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An 'Indiana Jones' Adventure Awaits in the Andes at This Awesome Hotel

Where: Chile
March 23, 2015 at 1:30 PM | by | ()

Welcome to Chile. Want to star in an “Indiana Jones” movie? You’re in luck.

Dust off your felt fedora and practice your bullwhip crack, because the Montaña Mágica Lodge looks like something straight out of a Harrison Ford flick. In fact, the only way to access this luxury hotel, which is nestled within a 300,000-acre biological reserve in the southern Andes, is by traversing a swinging rope bridge of wooden planks.

To really up the adventure ante, request that staff hide behind thickets and assail you with poison-tipped blowgun darts! (Just kidding, they don’t do that. Well, maybe if you ask nicely.)

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How a Scuba Dive in Kauai Just Became Our Favorite Ever

March 18, 2015 at 5:18 PM | by | ()

Dear snorkelers and scuba divers:

Have you ever experienced a trip out into the water which was so impressive, effortless, and magical that you just know you'll be comparing all future water adventures to it?

Such was our recent experience during a dive off the south coast of Kauai, Hawaii, with the island's Seasport Divers.

What made it special enough to become the best scuba dive of our lives (so far)? During the long, long flight home from Hawaii, we boiled down the exceptional experience to 8 factors to look in every future dive:

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Which Of Tahoe's Three Airports Should I Fly Into?

March 16, 2015 at 5:51 PM | by | ()

As the largest alpine lake in North America with over a dozen ski resorts and epic Ponderosa Pine covered wilderness, Lake Tahoe is a year round destination for active, adventure travelers. The town of South Lake Tahoe is slowly but surely developing a softer side to complement that once-rugged atmosphere, but we'll dive into that later this week. First, let's take a look at the best way to get there.

Lake Tahoe's own small airport hasn't run commercial flights in over a decade, and there remains three options for travelers flying in: San Francisco, Sacramento, or Reno. Where you're coming from will obviously determine the best fare and route, but all those things being equal, the Reno airport shines through as the clear winner in terms of proximity and convenience once on the ground. Driving times from San Fran and Sacramento are three and two hours respectively, but the drive from Reno to South Lake is just over an hour.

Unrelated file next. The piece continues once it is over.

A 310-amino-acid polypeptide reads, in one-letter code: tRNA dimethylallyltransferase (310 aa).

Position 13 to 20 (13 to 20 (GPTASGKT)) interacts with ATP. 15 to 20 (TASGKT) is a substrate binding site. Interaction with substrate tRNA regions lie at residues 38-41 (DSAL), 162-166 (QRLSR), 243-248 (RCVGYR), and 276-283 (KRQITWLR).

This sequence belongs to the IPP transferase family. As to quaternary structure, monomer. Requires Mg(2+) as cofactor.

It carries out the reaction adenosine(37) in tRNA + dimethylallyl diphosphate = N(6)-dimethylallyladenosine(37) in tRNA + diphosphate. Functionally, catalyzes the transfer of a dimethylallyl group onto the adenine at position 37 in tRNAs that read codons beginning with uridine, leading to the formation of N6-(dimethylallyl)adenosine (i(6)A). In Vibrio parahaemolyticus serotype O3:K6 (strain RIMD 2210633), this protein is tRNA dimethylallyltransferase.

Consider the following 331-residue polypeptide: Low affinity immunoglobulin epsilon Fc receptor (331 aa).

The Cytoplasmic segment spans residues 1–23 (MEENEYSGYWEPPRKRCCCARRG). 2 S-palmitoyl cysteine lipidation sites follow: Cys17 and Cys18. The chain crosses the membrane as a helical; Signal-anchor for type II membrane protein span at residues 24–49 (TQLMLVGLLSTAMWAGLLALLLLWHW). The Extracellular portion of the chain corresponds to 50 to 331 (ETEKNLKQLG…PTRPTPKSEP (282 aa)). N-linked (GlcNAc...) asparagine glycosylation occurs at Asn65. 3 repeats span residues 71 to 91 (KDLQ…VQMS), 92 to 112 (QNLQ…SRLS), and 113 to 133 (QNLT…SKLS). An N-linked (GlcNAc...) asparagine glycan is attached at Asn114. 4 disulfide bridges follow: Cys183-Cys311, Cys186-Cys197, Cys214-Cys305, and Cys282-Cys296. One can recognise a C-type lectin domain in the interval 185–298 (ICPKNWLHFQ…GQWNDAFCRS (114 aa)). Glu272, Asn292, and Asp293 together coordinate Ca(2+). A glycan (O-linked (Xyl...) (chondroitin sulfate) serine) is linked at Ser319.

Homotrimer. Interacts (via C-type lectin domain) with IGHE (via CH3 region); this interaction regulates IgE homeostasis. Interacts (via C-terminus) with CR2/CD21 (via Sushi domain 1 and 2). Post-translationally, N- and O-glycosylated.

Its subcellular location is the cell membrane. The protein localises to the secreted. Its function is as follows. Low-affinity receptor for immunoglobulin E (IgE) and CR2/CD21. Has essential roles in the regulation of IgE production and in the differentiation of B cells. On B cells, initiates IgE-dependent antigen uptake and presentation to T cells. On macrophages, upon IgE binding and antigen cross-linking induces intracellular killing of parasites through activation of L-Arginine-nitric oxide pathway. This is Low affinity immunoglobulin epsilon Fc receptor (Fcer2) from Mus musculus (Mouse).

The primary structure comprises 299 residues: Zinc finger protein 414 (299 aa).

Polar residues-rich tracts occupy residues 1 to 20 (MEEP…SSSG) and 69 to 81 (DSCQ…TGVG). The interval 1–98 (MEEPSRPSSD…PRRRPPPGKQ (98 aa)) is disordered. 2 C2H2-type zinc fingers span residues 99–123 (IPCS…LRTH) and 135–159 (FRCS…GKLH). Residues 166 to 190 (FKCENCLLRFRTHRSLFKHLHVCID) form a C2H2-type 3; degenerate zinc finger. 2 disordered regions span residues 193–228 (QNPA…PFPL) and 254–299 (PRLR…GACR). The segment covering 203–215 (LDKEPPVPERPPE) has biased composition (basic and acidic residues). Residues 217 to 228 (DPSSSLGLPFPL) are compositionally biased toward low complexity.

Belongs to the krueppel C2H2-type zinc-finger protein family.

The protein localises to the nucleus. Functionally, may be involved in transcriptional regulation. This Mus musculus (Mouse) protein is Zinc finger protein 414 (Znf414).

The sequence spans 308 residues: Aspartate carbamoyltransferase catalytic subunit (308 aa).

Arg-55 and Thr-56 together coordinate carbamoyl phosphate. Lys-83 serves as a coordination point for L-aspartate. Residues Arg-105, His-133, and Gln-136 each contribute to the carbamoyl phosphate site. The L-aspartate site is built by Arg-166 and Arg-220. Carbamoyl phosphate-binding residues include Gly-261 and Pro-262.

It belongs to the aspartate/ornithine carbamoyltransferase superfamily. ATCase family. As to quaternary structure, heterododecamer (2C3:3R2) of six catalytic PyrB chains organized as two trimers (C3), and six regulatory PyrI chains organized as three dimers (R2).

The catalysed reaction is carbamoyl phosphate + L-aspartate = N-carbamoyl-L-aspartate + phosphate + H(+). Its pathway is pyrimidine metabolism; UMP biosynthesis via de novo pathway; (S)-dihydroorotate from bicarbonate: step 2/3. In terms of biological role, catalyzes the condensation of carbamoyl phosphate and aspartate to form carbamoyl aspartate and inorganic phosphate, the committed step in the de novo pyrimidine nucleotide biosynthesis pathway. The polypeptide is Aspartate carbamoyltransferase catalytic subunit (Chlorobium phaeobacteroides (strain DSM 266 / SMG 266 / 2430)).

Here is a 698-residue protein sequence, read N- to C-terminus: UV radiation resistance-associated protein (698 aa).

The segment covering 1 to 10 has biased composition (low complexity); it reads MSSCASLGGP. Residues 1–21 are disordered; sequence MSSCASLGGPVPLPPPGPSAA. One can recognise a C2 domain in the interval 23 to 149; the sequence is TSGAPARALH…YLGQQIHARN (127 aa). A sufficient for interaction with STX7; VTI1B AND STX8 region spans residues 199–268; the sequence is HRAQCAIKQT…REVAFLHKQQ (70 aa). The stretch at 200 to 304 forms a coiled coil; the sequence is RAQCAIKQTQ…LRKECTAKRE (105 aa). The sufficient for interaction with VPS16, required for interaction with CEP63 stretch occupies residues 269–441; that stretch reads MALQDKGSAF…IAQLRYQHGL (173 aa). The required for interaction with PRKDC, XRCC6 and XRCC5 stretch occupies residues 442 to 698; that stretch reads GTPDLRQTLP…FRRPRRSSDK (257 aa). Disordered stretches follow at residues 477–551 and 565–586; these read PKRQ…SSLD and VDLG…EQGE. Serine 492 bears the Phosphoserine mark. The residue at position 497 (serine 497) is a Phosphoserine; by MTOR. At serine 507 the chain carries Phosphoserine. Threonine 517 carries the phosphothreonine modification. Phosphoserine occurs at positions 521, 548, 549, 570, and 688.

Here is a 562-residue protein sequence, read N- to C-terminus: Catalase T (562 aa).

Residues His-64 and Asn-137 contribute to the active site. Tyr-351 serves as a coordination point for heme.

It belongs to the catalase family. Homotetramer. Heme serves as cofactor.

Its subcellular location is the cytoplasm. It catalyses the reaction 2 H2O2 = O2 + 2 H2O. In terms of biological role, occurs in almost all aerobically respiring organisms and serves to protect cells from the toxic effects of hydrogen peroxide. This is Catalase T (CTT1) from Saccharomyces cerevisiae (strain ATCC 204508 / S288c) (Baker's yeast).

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Not a Hiker? Try this Train Ride Through Sedona's Canyons

Where: 300 North Broadway [map], Clarkdale, Arizona, United States, 86324
March 11, 2015 at 5:45 PM | by | ()

The Verde Canyon Railroad reaches its turnaround point in Perkinsville

There are endless trails that will take you into the heart of Sedona's natural beauty, but there's only one set of tracks. The Verde Canyon Railroad's depot is located a half hour southwest of Sedona and takes a slow journey through limestone canyons, red rock buttes, and river-filled ravines, providing an alternative way to leisurely take in the unique scenery of central Arizona.

The trip softly narratives the historical ties back to the days of mining the canyons, and those interested in history can certainly dive in by chatting with the historians assigned to each car. For the general interest traveler, it will be the train's scenic journey through the canyon itself that does all the talking.

Four hours in length (two hours out, two hours back along the same path), it is a pleasant train to nowhere, with each ticket providing access to an interior cart with drink and food service as well as an open-aired viewing cart.